NOTE: If you already know all about the weeks leading up to the sleep study and don’t want to read about it, then I suggest you skip down and read the bulleted points below. They’re easy to find, they’re bulleted.
I heard about the study through everyone’s favorite website to buy lawnmower parts, find employment, and get anonymous ass, craigslist.com. If you ever browsed craigslist searching for a job better than the job that owns the computer from which you are searching, then you’ve probably come across the sketchy advertisements posted by Brigham & Women’s hospital.
Their titles range the loud and awkward “HOW LIGHT AFFECTS YOUR ZZZ’s!” to the straightforward “PARTICIPATE IN A 28 DAY SLEEP STUDY FOR CASH”. I was drawn to the first one.
I had read about these studies on craigslist for a few years, since I had a friend participate in one when I was a senior in High School. My friend went into the study, and I promptly lost touch with him. But I had heard that he had come out somewhat “off” from the experience. I didn’t take it too seriously until, four years later as a senior in college, I had regressed enough emotionally financially to consider the study as a viable option. The night I decided finally to participate, I was drinking a mixture of hibiscus tea and vodka out of a latte cup while mopping the floor of a cafe where I worked. My co-worker closing with me happened to have a second job at the sleep study, and when I told him I was considering it offhandedly, he looked at me and said, “Liam, you of all people should do the study.” What I found out after I had completed the study that what he meant was “Liam, you of all people are crazy enough to enjoy the study.”
A few days later I called the number on the advertisement and began the quietly freakish relationship with the woman who was my “recruiter”, who I will called Jane for safety’s sake. Jane existed only as a soft spoken, hesitant voice on the other end of a phone for a long time. She first conducted an interview with me, what she called a “Phone Screen”, to see if I would pass. She asked me questions about family history, how much I drink or smoke, and weather or not I had ever heard voices in my head. I passed the screening, almost failing once for telling her that I drank about 4 cups of coffee a day (due to my employment?). “I can stop! I can quit! I promise!” I actually groveled to Jane like that.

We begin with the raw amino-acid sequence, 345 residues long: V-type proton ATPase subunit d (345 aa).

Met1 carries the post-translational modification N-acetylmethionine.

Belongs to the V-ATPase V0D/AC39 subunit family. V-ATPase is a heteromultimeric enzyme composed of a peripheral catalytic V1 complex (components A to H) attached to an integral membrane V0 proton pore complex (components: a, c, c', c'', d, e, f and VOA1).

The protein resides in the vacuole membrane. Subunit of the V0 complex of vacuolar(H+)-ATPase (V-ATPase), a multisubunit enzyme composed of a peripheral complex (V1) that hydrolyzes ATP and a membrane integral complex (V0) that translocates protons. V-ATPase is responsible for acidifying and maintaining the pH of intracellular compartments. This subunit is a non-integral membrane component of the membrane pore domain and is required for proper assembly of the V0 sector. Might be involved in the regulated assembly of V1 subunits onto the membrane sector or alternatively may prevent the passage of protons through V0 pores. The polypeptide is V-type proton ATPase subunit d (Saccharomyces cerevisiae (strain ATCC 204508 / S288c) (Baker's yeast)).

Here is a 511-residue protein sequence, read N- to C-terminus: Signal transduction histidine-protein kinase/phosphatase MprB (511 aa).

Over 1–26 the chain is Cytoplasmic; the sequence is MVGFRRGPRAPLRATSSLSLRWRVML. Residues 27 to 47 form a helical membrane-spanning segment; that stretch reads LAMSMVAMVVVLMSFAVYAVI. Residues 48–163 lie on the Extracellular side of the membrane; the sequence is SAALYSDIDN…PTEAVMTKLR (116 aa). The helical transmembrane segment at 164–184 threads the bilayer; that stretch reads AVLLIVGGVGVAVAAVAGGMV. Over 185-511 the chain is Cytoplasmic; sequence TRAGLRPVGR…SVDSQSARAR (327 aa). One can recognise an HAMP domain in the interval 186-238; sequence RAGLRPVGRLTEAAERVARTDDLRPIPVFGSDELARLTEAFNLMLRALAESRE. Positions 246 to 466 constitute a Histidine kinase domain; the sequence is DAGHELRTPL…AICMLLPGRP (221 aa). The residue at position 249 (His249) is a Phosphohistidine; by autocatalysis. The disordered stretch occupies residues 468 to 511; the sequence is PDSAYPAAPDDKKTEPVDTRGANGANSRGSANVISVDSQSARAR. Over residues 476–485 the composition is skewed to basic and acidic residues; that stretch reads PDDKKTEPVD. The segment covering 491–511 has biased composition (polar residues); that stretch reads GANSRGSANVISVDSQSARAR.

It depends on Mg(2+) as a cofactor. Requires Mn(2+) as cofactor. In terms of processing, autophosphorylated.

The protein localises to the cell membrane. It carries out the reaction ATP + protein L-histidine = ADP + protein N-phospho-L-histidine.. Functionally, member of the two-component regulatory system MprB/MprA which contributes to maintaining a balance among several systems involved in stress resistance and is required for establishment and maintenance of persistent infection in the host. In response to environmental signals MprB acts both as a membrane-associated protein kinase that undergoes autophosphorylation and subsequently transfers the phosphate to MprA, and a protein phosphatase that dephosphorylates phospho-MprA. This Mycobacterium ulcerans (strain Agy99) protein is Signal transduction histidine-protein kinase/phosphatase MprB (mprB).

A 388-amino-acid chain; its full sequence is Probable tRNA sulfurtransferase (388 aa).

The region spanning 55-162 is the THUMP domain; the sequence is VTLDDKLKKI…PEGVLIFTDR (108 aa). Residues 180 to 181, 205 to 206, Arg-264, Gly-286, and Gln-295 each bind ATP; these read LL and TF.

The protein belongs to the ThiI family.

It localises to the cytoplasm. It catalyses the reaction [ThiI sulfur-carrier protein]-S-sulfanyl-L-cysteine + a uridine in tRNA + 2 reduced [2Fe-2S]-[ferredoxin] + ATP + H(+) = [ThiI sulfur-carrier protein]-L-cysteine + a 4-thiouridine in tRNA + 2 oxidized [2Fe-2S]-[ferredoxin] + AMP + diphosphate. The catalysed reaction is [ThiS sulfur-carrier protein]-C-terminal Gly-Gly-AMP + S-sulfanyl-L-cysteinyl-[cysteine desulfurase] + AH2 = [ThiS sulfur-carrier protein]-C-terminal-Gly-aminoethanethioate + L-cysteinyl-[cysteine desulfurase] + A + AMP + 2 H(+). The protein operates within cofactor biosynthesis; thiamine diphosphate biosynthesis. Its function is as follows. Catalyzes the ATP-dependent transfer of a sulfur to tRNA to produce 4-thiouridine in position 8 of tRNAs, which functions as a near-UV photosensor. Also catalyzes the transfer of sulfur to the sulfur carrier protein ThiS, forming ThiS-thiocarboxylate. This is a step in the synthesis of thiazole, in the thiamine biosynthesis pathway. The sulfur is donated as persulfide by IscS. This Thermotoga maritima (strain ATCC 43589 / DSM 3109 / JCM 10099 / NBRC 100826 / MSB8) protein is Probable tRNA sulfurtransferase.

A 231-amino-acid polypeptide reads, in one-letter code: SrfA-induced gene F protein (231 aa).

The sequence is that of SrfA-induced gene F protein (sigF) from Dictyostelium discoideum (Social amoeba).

Then I spent a wild last few months in college, and met someone who I thought I had fallen in love with. The day I was supposed to go into the hospital to finally meet Jane and take the next step towards entrance, I woke up to a beautiful June morning, with a cute and intelligent boy in my bed and the birds chirping outside. I walked to the hospital and told Jane I couldn’t go in when the weather was so nice.
Fast forward 6 months. It’s October and I’m living at my parents house in Portland, Maine, which is a city where intelligent gay men go to die. One day, out of the blue, my telephone rings and who should it be but Jane, asking me if I’m interested in participating in the sleep study, now that the good weather had ended. Well yes, Jane. Yes I would.
Since I had already passed the screening (barely), the next steps advanced pretty quickly. I made an initial trip to Boston, to meet Jane and do a few weird things. First I was given a mountain of forms to read, describing the study in as much detail as was legally required. Other forms I had to fill out, mostly on my sleep habits, asking me how long I thought it took me to fall asleep or how many times I woke up in the night. Over the course of the study, I had to answer questions like that constantly, and I’ve found that the answers are more slippery than one thinks. I also had one really strange 536 question long psych evaluation that was very sneaky. It would ask you a series normal statements and then slip in one scary one:
T or F: I enjoy reading mechanics magazines.
T or F: I had a good relationship with my father as a child.
T or F: Sometimes I fear that someone else is controlling the things I do and say.